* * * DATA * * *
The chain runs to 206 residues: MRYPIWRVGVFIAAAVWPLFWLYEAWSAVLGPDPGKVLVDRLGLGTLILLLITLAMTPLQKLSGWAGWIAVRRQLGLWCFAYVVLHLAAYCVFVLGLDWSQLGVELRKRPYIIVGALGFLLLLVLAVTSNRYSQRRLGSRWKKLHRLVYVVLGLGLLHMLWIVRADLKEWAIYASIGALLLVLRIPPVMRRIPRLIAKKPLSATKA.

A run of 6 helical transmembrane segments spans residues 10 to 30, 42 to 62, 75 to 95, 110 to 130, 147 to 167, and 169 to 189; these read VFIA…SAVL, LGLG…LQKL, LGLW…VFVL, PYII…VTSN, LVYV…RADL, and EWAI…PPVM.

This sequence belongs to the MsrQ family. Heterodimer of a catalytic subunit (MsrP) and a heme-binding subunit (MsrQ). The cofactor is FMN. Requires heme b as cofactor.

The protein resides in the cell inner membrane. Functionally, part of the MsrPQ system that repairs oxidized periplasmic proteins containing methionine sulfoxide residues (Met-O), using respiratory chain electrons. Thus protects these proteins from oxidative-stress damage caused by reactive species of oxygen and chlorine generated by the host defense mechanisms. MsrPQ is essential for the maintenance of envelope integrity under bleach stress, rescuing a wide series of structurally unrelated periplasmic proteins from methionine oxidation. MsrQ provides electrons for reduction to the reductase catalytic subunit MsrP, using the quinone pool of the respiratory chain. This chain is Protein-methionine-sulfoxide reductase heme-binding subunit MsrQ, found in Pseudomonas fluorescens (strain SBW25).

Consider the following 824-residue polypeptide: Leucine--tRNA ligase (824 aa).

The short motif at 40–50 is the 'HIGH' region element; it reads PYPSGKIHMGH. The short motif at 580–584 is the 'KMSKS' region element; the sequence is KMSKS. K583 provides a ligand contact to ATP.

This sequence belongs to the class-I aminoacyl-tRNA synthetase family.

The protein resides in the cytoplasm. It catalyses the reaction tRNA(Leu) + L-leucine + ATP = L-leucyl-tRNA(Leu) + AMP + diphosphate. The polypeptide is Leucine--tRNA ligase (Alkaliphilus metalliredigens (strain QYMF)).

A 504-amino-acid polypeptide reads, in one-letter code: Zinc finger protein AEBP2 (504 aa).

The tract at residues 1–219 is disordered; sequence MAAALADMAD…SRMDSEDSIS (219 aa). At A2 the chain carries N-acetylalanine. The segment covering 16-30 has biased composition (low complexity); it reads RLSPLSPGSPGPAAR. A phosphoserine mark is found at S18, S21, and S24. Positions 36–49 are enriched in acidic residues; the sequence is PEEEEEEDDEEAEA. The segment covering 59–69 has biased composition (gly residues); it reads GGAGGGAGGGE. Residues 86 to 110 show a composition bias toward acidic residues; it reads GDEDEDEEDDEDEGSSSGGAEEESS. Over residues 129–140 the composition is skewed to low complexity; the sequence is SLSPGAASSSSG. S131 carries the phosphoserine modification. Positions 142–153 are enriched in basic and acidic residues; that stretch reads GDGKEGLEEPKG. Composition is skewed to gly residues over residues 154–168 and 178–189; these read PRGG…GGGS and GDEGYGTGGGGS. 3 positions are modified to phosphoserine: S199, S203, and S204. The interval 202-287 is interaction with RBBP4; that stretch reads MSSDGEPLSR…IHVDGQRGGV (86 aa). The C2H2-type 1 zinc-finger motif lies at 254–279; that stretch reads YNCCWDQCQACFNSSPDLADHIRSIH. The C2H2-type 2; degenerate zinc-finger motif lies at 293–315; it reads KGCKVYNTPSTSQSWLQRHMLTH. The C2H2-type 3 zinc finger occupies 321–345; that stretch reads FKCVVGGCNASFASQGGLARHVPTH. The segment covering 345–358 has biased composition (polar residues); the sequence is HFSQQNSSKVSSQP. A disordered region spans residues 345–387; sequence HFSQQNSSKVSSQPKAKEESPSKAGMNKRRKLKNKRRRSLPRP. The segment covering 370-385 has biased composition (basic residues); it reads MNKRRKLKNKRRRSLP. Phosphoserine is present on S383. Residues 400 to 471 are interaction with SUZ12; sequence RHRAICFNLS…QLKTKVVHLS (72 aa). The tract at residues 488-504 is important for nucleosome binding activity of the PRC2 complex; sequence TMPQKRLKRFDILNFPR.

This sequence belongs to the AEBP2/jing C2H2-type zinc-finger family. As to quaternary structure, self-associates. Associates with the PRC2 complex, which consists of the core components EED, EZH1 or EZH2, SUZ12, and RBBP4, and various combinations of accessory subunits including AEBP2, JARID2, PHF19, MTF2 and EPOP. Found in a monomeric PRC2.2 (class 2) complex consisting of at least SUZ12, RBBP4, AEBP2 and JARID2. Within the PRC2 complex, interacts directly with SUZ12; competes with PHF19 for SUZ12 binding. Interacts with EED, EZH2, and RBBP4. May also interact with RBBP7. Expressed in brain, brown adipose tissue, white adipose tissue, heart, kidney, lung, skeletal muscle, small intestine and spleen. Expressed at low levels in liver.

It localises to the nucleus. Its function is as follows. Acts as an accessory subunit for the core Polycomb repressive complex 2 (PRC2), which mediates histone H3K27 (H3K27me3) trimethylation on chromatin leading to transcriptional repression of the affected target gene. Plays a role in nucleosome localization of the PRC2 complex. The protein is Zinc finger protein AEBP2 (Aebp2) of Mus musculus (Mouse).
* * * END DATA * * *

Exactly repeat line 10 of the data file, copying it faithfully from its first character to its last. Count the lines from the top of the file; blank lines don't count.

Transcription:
The tract at residues 1–219 is disordered; sequence MAAALADMAD…SRMDSEDSIS (219 aa). At A2 the chain carries N-acetylalanine. The segment covering 16-30 has biased composition (low complexity); it reads RLSPLSPGSPGPAAR. A phosphoserine mark is found at S18, S21, and S24. Positions 36–49 are enriched in acidic residues; the sequence is PEEEEEEDDEEAEA. The segment covering 59–69 has biased composition (gly residues); it reads GGAGGGAGGGE. Residues 86 to 110 show a composition bias toward acidic residues; it reads GDEDEDEEDDEDEGSSSGGAEEESS. Over residues 129–140 the composition is skewed to low complexity; the sequence is SLSPGAASSSSG. S131 carries the phosphoserine modification. Positions 142–153 are enriched in basic and acidic residues; that stretch reads GDGKEGLEEPKG. Composition is skewed to gly residues over residues 154–168 and 178–189; these read PRGG…GGGS and GDEGYGTGGGGS. 3 positions are modified to phosphoserine: S199, S203, and S204. The interval 202-287 is interaction with RBBP4; that stretch reads MSSDGEPLSR…IHVDGQRGGV (86 aa). The C2H2-type 1 zinc-finger motif lies at 254–279; that stretch reads YNCCWDQCQACFNSSPDLADHIRSIH. The C2H2-type 2; degenerate zinc-finger motif lies at 293–315; it reads KGCKVYNTPSTSQSWLQRHMLTH. The C2H2-type 3 zinc finger occupies 321–345; that stretch reads FKCVVGGCNASFASQGGLARHVPTH. The segment covering 345–358 has biased composition (polar residues); the sequence is HFSQQNSSKVSSQP. A disordered region spans residues 345–387; sequence HFSQQNSSKVSSQPKAKEESPSKAGMNKRRKLKNKRRRSLPRP. The segment covering 370-385 has biased composition (basic residues); it reads MNKRRKLKNKRRRSLP. Phosphoserine is present on S383. Residues 400 to 471 are interaction with SUZ12; sequence RHRAICFNLS…QLKTKVVHLS (72 aa). The tract at residues 488-504 is important for nucleosome binding activity of the PRC2 complex; sequence TMPQKRLKRFDILNFPR.